Comment: Transactions Physics World  October 2021

The challenge of change

James McKenzie believes the climate crisis offers opportunities to business – but warns that solutions will only be found with the help of governments and financial markets 

Real rewards Green technology is not just good for the planet but for business too. (Courtesy: iStock/yangna)

For nearly three decades the United Nations has been bringing together almost every country on Earth for global climate summits known as the “Conference of the Parties”. In that time climate change has gone from being a fringe issue to a global priority. This year will be the 26th annual summit – hence the name COP26 – with the UK hosting the event in Glasgow on 1–12 November. President of the summit is the physicist and politician Alok Sharma MP, who previously served as business secretary in the UK government.

In the run-up to COP26, the UK has been working behind the scenes with every nation to reach agreement on how to tackle climate change. My hope is that when world leaders arrive in Scotland, alongside tens of thousands of negotiators, government representatives, businesses and citizens, we will see concrete steps being taken to deal with the problem. In fact, as a hard-nosed businessperson, I know that tackling the climate crisis is not just a worthy, altruistic goal. There are plenty of commercial opportunities too – provided that companies look up from their day-to-day concerns and realize the changes that are needed.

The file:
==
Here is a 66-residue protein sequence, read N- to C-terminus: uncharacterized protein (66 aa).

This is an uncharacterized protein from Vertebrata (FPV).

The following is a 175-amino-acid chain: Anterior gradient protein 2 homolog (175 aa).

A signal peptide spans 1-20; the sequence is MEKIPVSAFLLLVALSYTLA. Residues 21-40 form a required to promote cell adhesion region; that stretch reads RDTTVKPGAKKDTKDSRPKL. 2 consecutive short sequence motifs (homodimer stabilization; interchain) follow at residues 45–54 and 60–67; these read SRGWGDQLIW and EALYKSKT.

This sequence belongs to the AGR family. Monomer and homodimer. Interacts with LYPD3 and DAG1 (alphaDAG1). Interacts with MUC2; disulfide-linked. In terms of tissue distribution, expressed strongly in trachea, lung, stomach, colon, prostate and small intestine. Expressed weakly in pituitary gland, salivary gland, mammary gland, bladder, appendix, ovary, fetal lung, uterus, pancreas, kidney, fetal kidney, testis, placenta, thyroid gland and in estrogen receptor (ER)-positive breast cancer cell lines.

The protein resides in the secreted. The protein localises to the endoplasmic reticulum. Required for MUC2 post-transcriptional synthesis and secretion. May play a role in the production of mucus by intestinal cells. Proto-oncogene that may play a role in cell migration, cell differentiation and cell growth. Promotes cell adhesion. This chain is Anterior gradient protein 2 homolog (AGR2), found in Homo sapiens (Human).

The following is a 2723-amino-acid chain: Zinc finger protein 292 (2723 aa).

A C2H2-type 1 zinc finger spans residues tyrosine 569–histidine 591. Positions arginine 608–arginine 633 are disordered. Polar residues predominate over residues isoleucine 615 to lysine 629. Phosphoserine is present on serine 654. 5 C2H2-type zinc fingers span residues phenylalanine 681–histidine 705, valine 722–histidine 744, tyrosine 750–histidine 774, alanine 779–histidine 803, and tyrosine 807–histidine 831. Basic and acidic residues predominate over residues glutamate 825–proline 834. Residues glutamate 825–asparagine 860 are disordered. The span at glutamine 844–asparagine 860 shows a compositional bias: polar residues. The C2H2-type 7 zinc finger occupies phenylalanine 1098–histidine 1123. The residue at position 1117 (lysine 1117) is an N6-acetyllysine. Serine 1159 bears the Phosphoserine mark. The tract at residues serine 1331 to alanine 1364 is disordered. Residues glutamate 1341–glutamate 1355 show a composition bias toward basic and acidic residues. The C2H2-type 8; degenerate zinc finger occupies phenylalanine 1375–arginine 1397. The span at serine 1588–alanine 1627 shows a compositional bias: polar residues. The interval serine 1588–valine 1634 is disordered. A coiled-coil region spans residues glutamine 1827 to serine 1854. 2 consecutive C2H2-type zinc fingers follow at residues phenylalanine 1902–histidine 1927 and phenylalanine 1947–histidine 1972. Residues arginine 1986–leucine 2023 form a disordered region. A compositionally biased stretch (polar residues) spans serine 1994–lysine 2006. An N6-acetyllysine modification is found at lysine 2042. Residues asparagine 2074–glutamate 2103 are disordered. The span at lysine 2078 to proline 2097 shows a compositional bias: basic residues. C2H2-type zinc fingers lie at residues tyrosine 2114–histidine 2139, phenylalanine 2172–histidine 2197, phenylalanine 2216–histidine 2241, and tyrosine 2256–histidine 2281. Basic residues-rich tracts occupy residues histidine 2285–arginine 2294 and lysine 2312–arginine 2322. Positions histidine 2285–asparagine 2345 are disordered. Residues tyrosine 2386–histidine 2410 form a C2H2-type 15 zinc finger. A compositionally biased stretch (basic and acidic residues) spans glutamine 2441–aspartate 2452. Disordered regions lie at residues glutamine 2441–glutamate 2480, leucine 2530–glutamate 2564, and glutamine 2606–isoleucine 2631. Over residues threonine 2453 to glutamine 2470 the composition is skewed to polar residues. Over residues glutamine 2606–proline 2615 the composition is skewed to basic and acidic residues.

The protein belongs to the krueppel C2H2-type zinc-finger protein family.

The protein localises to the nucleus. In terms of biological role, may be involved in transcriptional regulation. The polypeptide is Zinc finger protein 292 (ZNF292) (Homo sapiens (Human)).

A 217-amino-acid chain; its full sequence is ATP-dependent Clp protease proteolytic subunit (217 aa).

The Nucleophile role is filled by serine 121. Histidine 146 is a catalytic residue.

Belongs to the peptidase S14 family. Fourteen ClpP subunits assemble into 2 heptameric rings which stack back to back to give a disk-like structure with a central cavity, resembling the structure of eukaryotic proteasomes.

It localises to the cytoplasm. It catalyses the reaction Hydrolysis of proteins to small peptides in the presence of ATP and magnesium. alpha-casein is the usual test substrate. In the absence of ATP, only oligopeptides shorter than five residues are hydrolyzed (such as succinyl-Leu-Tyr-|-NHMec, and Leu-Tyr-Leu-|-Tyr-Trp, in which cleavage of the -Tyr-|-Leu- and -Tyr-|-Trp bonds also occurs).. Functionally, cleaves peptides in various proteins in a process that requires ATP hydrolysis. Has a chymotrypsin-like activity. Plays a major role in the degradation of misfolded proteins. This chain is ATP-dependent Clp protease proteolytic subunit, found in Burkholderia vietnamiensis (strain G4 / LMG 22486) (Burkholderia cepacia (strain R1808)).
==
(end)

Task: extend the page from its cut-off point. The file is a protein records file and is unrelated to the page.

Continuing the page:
According to the latest part of the sixth assessment report from the Intergovernmental Panel on Climate Change (IPCC), released in August, temperatures are likely to rise by more than 1.5 °C above pre-industrial levels within the next two decades. That increase will breach the targets agreed by the 2015 Paris climate agreement set at COP21 and bring widespread devastation and more instances of extreme weather. Only rapid and drastic reductions in greenhouse gases over the coming decade can prevent such climate breakdown, the IPCC says, with every fraction of a degree of further heating likely to compound the accelerating effects.